In Taipei on April 21, 2011 at 9:45 pm

The symphonic get-out-of-here-please music over the loudspeaker you didn’t know was there carries you downstairs with four books in your hand, only to find that the circulation desk is closed, damnit. You try the self check-out kiosk and it takes you through everything, then tells you at the end that you can’t check out the books. Biking all the way over here on weak legs, and then this.

Nobody who knows anything is around, so you walk over to the security guard wielding the four books. You just want to know where to put them so they’ll be re-shelved, but he misinterprets your intention and comes over to try to check them out again. There’s a boy and a father at the self-checkout kiosk too, and they look on while the guard helps you find out what you already know. You mention, in trash Chinese, that you have five checked out, two with you now. This is a glimmer. He tells you you can return them, and then come back and check out two of the four you’ve gotten. This is fantastic information. You can take it from here. You can’t communicate that, though.

He walks you outside and returns the books for you. Then he walks you inside and checks out the books for you, with the aid of the father near the kiosk. The receipt won’t print. He tries to get it out, though you know the process has gone through. A bit of struggle, and he gestures that, no problem, you’re checked out.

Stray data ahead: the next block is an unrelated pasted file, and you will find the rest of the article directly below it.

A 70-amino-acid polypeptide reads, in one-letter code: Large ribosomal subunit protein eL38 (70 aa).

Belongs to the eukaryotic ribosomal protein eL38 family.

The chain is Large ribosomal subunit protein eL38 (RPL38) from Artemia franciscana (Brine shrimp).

The Chinese word for help, bang, implies doing something for someone, rather than with them, English’s version. Language seeps into practice. It can be cumbersome sometimes, when people help you more than you need. People like me, though—even after all this time, I need all the help I can get.

Day 246 (Convenience Store Blues)

In Taipei on April 21, 2011 at 10:45 am

Cashiers here say something that sounds like Good morning whenever you enter or leave a store. It means something like Thanks for coming in, which is a difficult phrase to respond to with civility. I generally say Ni hao and be done with it.

The cashier in the Family Mart up the street, though, tends to provoke a little more anxiety. He is tall and pale. He looks adolescent even though he’s not, with greasy hair and red marks from time to time blotching his face. The register is located immediately at the entrance of the small convenience store, so when you walk in you get greeted at point-blank range. No one else is ever in the store, so there’s a lot of pressure.

Today I go in for an orange juice. I get greeted and nervously acknowledge him. I select my orange juice. I hand it to him and he rings it up. I give him exact change.

He hands my receipt back to me. That’s it. He’s just a dude. Just a lonely person manning a one-horse convenience store day in and day out. He’s bored as hell. He’s friendly to whoever walks in.

I try to be friendly back, though it’s always hard between customer and underpaid cashier. I walk out. He says Good morning. I nod toward the street and try to remind myself: he has to say that.